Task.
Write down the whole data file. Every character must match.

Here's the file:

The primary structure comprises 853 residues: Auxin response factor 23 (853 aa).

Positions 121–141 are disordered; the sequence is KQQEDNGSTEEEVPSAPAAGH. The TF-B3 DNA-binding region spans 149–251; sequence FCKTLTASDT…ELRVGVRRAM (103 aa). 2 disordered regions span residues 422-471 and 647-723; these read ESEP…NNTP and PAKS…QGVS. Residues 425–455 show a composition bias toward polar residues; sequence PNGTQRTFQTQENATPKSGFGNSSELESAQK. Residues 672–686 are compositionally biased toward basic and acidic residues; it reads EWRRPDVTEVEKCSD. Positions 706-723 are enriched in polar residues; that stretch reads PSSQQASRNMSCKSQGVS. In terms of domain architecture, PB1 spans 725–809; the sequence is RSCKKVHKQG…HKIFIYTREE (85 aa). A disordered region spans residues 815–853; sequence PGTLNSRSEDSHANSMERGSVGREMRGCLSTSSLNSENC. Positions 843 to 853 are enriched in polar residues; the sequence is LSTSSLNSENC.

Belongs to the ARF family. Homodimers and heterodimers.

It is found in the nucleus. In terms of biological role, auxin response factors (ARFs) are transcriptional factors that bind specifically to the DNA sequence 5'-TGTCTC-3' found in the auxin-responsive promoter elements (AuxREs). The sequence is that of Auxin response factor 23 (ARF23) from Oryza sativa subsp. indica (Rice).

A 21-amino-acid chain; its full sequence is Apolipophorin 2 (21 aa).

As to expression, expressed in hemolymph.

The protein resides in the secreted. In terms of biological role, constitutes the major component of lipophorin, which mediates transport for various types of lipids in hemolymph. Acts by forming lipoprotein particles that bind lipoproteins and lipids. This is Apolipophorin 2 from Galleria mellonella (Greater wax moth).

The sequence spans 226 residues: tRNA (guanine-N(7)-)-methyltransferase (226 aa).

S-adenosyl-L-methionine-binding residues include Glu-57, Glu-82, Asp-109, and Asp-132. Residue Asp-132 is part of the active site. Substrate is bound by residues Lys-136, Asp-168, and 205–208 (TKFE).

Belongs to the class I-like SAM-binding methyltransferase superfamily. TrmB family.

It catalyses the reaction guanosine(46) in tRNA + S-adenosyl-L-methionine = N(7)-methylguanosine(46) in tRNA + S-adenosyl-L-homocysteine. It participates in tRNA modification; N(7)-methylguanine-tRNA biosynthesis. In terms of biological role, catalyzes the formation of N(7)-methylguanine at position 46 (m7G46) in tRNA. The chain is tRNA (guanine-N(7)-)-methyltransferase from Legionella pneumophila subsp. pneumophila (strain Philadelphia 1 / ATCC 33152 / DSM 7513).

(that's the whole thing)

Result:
The primary structure comprises 853 residues: Auxin response factor 23 (853 aa).

Positions 121–141 are disordered; the sequence is KQQEDNGSTEEEVPSAPAAGH. The TF-B3 DNA-binding region spans 149–251; sequence FCKTLTASDT…ELRVGVRRAM (103 aa). 2 disordered regions span residues 422-471 and 647-723; these read ESEP…NNTP and PAKS…QGVS. Residues 425–455 show a composition bias toward polar residues; sequence PNGTQRTFQTQENATPKSGFGNSSELESAQK. Residues 672–686 are compositionally biased toward basic and acidic residues; it reads EWRRPDVTEVEKCSD. Positions 706-723 are enriched in polar residues; that stretch reads PSSQQASRNMSCKSQGVS. In terms of domain architecture, PB1 spans 725–809; the sequence is RSCKKVHKQG…HKIFIYTREE (85 aa). A disordered region spans residues 815–853; sequence PGTLNSRSEDSHANSMERGSVGREMRGCLSTSSLNSENC. Positions 843 to 853 are enriched in polar residues; the sequence is LSTSSLNSENC.

Belongs to the ARF family. Homodimers and heterodimers.

It is found in the nucleus. In terms of biological role, auxin response factors (ARFs) are transcriptional factors that bind specifically to the DNA sequence 5'-TGTCTC-3' found in the auxin-responsive promoter elements (AuxREs). The sequence is that of Auxin response factor 23 (ARF23) from Oryza sativa subsp. indica (Rice).

A 21-amino-acid chain; its full sequence is Apolipophorin 2 (21 aa).

As to expression, expressed in hemolymph.

The protein resides in the secreted. In terms of biological role, constitutes the major component of lipophorin, which mediates transport for various types of lipids in hemolymph. Acts by forming lipoprotein particles that bind lipoproteins and lipids. This is Apolipophorin 2 from Galleria mellonella (Greater wax moth).

The sequence spans 226 residues: tRNA (guanine-N(7)-)-methyltransferase (226 aa).

S-adenosyl-L-methionine-binding residues include Glu-57, Glu-82, Asp-109, and Asp-132. Residue Asp-132 is part of the active site. Substrate is bound by residues Lys-136, Asp-168, and 205–208 (TKFE).

Belongs to the class I-like SAM-binding methyltransferase superfamily. TrmB family.

It catalyses the reaction guanosine(46) in tRNA + S-adenosyl-L-methionine = N(7)-methylguanosine(46) in tRNA + S-adenosyl-L-homocysteine. It participates in tRNA modification; N(7)-methylguanine-tRNA biosynthesis. In terms of biological role, catalyzes the formation of N(7)-methylguanine at position 46 (m7G46) in tRNA. The chain is tRNA (guanine-N(7)-)-methyltransferase from Legionella pneumophila subsp. pneumophila (strain Philadelphia 1 / ATCC 33152 / DSM 7513).